The National Catholic Review
John F. Kavanaugh

There are times when even an atheist must ask, Who or what can save us from our plight? Sometimes the great rages of the earth, the physical evils of earthquake and tidal wave prompt the question. More often, it is the appalling moral evil of the human heart. Who can save humanity from itself?

Even the massive monuments to human self-protectionthe center of the world’s greatest economic power and the pentagon of supreme military mightare vulnerable before evil. There is no magic shield, it should now be clear to us all, to protect us from disaster; for as long as this world is walked by people who believe, for whatever reason, that their desired goals are so pressing as to justify the slaughter and incineration of persons, we will be forever vulnerable.

When we think of the World Trade Center’s collapse into dust and the gaping wound in the Pentagon, when we contemplate the excruciating loss of life, the brutal terror, the panic and pain to loved ones, there is no military or monetary solution. There is no vengeance, no retribution that will make up for such an atrocity. We could hang, draw and quarter the perpetrators of this monstrous crime, we could tear them limb from limb, torture all their loved ones, and it would not raise up those buildings from the dust. It would not heal the wounds of our national psyche, the brokenness of our hearts. It would not ease the anguish of the victims. There is nothing that could recompense their loss, no payback that could dissolve from memory the terror they endured.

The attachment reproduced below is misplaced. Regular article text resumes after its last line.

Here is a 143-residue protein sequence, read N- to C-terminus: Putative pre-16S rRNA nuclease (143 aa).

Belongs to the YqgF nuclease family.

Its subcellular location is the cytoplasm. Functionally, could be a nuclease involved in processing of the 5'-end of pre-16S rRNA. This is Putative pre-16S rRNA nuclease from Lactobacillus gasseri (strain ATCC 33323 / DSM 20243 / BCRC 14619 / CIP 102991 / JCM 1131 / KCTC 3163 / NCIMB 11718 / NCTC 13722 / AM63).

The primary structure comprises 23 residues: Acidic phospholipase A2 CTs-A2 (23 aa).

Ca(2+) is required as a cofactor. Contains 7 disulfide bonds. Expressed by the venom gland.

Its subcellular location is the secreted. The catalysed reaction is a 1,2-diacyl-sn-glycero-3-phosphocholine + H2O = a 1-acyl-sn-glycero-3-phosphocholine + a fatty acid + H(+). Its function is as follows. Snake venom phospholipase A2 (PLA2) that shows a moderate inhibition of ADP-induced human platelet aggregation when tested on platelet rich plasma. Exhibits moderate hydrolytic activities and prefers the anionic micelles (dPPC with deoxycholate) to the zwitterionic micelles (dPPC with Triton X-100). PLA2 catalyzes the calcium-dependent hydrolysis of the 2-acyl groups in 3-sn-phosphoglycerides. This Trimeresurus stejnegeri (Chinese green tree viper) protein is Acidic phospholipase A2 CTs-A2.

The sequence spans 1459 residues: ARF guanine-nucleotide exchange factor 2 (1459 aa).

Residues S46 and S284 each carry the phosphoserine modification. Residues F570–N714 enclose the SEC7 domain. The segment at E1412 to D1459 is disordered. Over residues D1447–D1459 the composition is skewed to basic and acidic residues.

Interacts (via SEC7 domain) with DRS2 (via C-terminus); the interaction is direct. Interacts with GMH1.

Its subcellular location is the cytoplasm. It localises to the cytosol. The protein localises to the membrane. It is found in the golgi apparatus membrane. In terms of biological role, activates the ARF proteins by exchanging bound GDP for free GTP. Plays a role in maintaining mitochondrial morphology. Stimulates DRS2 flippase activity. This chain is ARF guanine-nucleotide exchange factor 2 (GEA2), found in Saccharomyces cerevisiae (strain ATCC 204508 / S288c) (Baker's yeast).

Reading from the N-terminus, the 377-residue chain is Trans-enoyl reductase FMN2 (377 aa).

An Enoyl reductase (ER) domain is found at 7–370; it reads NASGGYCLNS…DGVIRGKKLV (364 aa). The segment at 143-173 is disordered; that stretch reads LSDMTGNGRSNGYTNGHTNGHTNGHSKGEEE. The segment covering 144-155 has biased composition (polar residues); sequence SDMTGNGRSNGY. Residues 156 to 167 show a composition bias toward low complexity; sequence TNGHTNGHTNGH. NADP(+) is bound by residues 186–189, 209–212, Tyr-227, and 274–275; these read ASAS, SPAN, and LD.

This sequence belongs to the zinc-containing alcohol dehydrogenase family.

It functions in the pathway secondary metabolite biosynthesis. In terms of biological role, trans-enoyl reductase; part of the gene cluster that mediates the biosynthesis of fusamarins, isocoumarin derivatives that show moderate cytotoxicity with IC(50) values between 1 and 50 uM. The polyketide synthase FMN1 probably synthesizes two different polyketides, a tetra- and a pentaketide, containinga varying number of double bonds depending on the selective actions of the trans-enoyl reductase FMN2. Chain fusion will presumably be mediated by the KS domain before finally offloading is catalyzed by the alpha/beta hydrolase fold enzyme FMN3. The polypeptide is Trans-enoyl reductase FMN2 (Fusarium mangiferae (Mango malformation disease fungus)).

If something deeper than retaliation is not addressed, there will be just more replacements for the predators we now hunt. We must come to understand what it is that would lead people to see such monstrous evil as a good, as desirable, as worth dying and killing for. Why would Palestinian men, military and civilian, celebrate with gunfire and free candy for children, chanting, God is great? How could Iraqi television call it the operation of the century, a slap in the face. The American Cowboy is reaping the fruit of its crimes against humanity?

The hard edge of retaliation is not only found among apologists for the Trade Center abomination. Bomb those countries into rubble, and nuke ’em have been heard on the radio bands. Steve Dunleavy of The New York Post wrote: Train assassins, hire mercenaries, put a couple of million bucks up for bounty hunters. As for cities or countries that host these worms, bomb them into basketball courts. If not vengeance, then, what are we as a people to do? We cannot stand idle before such monstrous injustice, such profound evil. Indeed, there are political, economic and moral sanctions that we can and should employ. But what we most need to do, in memory of those people who have died, is to live ourselves with the generous courage they taught us. Let firefighters, peace officers and healers win us over to their side, not to the side of those who hate and kill in vengeance.